A look at Anzhi Makhachkala

The vast country has seen a resurgence in the last decade as CSKA Moscow and Zenit St. Petersburg have won the Europa League and other sides such as Rubin Kazan have emerged as forces on the European scene. Brazilians are flocking to the country and its neighbour Ukraine, where money is increasingly attracting some of the top players. One of those is Roberto Carlos, who recently joined Russian outfit Anzhi Makhachkala, who are bankrolled by Russian billionaire Suleimen Kerimov.

Kerimov is number 136 on Forbes’ list of the world’s richest billionaires, and possesses a fortune of £5.5 billion. He made much of his money in the country’s lucrative gold and silver mines, and his money has attracted the former Real Madrid star to join the Mackhachkala.

The club are relatively new, having been founded in 1991. They endured a seven year absence from Russia’s top flight until 2009 when they won promotion back to the country’s top league, and should not be a complete stranger to British audiences, having played Glasgow Rangers in the UEFA Cup a decade ago. The tie was marred by controversy as the Scottish club refused to travel to Dagestan for safety reasons. The club is based between war torn Chechnya and the Caspian oil basin, and its Dynamo stadium was redeveloped at significant cost in order to allow them to take advantage of the surge in support for the club. But their location gives them problems, and in 1999 there was an invasion of Dagestan as Islamists tried to inspire a religious uprising among the region’s Muslims, which promptly failed.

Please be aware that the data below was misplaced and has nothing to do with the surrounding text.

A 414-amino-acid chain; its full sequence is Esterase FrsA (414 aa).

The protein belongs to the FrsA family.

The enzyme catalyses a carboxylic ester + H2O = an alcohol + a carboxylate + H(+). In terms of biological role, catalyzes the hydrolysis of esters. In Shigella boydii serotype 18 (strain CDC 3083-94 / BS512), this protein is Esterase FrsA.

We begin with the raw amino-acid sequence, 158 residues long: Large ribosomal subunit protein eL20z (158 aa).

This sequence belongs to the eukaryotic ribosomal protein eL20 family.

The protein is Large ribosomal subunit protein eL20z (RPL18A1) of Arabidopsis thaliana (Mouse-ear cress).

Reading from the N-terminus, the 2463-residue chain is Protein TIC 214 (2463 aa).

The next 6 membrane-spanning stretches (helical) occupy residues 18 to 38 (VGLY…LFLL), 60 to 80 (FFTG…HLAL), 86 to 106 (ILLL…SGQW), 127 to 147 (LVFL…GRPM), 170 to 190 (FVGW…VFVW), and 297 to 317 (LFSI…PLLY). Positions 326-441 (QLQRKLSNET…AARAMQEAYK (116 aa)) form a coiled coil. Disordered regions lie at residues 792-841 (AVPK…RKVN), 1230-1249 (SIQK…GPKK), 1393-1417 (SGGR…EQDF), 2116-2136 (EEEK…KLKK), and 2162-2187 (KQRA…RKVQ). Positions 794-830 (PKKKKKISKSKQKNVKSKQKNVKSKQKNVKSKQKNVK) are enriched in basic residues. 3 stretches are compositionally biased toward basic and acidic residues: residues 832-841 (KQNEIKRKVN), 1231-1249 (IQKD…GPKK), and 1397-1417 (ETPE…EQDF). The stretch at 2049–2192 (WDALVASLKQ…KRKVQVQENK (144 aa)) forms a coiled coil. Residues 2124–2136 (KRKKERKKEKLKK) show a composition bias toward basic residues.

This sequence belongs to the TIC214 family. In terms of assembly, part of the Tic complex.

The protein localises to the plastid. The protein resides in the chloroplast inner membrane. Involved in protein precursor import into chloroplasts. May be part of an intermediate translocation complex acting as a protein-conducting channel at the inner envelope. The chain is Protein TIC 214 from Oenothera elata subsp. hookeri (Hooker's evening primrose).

Carlos aside, the club’s players are generally unrecognisable to the football fan who does not follow the Russian game, but they are increasingly ambitious, and were recently linked with a move for AC Milan’s Gennaro Gattuso and former Lyon star Juninho Pernambucano as they look to build a reputation. They have followed the Terek Grozny approach to building the club, by bringing in a big name to attract the attention of those outside of Russia to announce themselves on the football scene.

Perhaps their biggest success domestically was reaching the final of the Russian Cup, which they lost to Lokomotiv Moscow in 2001, but the club has also been visited by tragedy, as their defender Shamil Bursiyev was killed in a car crash last year. But the club’s 11th place finish in the Russian League last season shows that the team have a long way to go even to be in Europe, let alone win the title. Their main problem will be trying to compete against other sides in the league who have similar wealth, and that could be the reason they have gone after Roberto Carlos and similar stars, in order to lure those who consider moving to take advantage of the new found wealth of many Russian clubs. The likes of Zenit St. Petersburg, the Russian champions, and Rubin Kazan are bankrolled by similar billions, and in a league increasingly dominated by such wealth, Anzhi are simply fitting in with their peers. Whether it brings them success or not remains to be seen. But they will certainly have more people peering in from the outside now that they have attracted a player of Roberto Carlos’ reputation to Dagestan.